MONTREAL -- Montreal is on track to stay in the “yellow” COVID-19 alert zone for the next week at least, says the city’s public health chief.

In an interview with CTV News on Friday, Dr. Mylène Drouin said it’s clear the numbers are rising, but in context, Montreal is seeing less of a steep climb than some places, including Quebec City.

“We don't have a rise that is really drastic,” she said, compared to the provincial capital.

“It doesn't put us on the path to the orange level,” at least in the next week, she said, if the numbers continue on roughly the same path.

Don’t get her wrong, though: we’re at the start of a new wave, said Drouin.

But even public health experts like Drouin, who has been Montreal’s director of public health since April 2018 and holds medical and public-health degrees, can’t predict what this fall will look like.

“I don't know if it's a big wave, but for sure we're at the beginning of something,” she said.

“I don't know if it's going to go really high or if it's going to be the same type of wave that we had last July with the bars,” she said, referencing the bump in numbers in early July that then died back down.

“We’re going to see if this fall is going to be a lot of small waves, or one huge wave.”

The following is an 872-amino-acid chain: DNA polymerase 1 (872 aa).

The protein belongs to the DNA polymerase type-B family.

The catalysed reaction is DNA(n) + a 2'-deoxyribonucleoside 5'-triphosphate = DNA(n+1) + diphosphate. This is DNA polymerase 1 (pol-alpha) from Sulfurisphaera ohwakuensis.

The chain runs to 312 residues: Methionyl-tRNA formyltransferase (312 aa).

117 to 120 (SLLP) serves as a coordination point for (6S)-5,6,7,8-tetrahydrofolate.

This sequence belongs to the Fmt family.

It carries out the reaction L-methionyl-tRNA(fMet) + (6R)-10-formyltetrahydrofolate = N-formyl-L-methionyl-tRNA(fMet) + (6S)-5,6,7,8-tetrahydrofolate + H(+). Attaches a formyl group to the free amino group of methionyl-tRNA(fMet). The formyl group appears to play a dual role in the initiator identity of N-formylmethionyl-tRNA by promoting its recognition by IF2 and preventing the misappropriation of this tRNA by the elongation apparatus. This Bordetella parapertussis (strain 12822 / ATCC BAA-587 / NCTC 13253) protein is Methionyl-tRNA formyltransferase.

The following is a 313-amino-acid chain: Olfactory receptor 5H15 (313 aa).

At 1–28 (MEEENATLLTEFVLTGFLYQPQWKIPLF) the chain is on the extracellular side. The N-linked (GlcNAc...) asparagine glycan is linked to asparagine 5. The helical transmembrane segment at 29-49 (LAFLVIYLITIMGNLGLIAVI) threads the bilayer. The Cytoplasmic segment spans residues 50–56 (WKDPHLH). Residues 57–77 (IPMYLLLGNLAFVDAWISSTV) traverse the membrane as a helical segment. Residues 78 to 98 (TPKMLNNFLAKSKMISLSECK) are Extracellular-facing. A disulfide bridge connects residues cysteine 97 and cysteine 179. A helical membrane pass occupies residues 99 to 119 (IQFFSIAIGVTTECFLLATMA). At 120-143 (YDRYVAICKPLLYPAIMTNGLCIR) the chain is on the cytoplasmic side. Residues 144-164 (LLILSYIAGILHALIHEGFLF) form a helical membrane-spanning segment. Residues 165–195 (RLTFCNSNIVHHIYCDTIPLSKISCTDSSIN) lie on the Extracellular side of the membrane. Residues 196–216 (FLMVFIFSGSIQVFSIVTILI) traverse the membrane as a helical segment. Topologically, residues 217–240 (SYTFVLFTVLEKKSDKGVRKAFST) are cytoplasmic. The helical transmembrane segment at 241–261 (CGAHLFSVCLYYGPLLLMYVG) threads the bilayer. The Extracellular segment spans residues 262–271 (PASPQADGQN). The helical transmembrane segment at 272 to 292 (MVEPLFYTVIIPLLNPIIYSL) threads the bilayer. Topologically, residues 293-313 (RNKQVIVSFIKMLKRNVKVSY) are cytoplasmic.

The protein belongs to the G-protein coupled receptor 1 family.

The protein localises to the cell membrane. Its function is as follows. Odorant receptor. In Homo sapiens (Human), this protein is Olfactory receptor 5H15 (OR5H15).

This fall is already markedly different from the spring. There is “a lot of transmission in the community,” she said.

For example, despite all the positive COVID-19 cases detected in schools, almost all of those were “sporadic cases” caught in the community rather than at the schools or other institutions, Drouin said.

There are no outbreaks in Montreal right now associated with bars, she said, but the planned police crackdown this weekend will still help reinforce the rules.

“What we've seen in different regions of Quebec is that most of the outbreaks were associated with bars or private gatherings,” she said.

Deciding to go into private homes is a tougher question and she said she hopes there won’t be many cases that force authorities to need to make a call on it.

It was announced the same day that the president of Canada’s national public health agency was stepping down, saying she needed “a break” and that she wanted to see someone take over who had the energy to carry the country through the next stage.

Drouin said she’s still going strong.

“I think I still have the energy,” she said.

“But the important thing is to have a great team and to be able to delegate and to have people around us that help us to manage the situaton.”

Watch the video above to see Dr. Drouin's full interview.